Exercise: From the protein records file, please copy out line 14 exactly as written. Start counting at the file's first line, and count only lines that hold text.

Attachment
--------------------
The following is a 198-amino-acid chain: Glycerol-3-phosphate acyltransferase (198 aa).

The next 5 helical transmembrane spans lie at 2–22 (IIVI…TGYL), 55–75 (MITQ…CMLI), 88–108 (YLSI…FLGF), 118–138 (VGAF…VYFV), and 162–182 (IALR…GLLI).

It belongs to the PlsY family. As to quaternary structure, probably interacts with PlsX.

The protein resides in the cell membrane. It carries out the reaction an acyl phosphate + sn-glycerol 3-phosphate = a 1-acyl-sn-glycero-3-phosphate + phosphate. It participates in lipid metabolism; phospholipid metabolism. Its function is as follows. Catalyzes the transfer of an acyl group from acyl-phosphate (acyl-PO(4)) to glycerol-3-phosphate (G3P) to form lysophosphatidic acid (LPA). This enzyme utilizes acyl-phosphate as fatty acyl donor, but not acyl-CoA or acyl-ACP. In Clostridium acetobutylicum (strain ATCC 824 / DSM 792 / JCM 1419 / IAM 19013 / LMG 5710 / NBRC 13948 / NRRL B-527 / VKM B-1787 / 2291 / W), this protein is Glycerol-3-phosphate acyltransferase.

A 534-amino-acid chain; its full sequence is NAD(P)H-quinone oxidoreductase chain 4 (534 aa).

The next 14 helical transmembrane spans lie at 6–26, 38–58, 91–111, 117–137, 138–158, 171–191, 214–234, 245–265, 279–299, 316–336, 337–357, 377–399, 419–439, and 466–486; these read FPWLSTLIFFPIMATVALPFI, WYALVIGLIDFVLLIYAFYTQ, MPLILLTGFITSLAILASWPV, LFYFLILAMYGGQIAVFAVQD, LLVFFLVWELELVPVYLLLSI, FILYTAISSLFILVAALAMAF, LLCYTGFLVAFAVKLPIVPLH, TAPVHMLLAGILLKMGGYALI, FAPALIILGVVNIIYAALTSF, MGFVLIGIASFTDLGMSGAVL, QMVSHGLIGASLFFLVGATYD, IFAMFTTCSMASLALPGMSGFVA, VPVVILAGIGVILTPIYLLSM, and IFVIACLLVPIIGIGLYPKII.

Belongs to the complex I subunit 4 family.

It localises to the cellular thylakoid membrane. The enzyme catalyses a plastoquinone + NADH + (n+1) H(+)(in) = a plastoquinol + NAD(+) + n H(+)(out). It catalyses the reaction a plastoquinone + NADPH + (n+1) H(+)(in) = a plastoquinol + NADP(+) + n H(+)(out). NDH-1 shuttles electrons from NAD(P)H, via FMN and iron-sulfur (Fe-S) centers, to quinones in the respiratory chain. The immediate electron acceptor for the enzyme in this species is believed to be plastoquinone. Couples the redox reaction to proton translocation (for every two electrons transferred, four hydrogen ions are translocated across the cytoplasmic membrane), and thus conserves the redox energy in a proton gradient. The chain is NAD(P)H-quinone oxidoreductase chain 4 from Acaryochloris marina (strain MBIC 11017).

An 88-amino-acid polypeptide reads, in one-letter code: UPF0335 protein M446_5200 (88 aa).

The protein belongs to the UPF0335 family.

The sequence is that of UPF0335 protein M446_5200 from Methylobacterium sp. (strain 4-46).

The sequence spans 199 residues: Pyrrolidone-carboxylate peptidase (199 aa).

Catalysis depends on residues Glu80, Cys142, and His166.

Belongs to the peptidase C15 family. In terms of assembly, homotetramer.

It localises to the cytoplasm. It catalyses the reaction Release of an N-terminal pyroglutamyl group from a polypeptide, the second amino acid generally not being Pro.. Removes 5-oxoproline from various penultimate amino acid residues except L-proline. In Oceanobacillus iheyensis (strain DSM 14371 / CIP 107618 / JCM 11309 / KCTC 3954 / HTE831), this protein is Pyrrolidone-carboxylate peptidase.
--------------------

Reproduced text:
Belongs to the peptidase C15 family. In terms of assembly, homotetramer.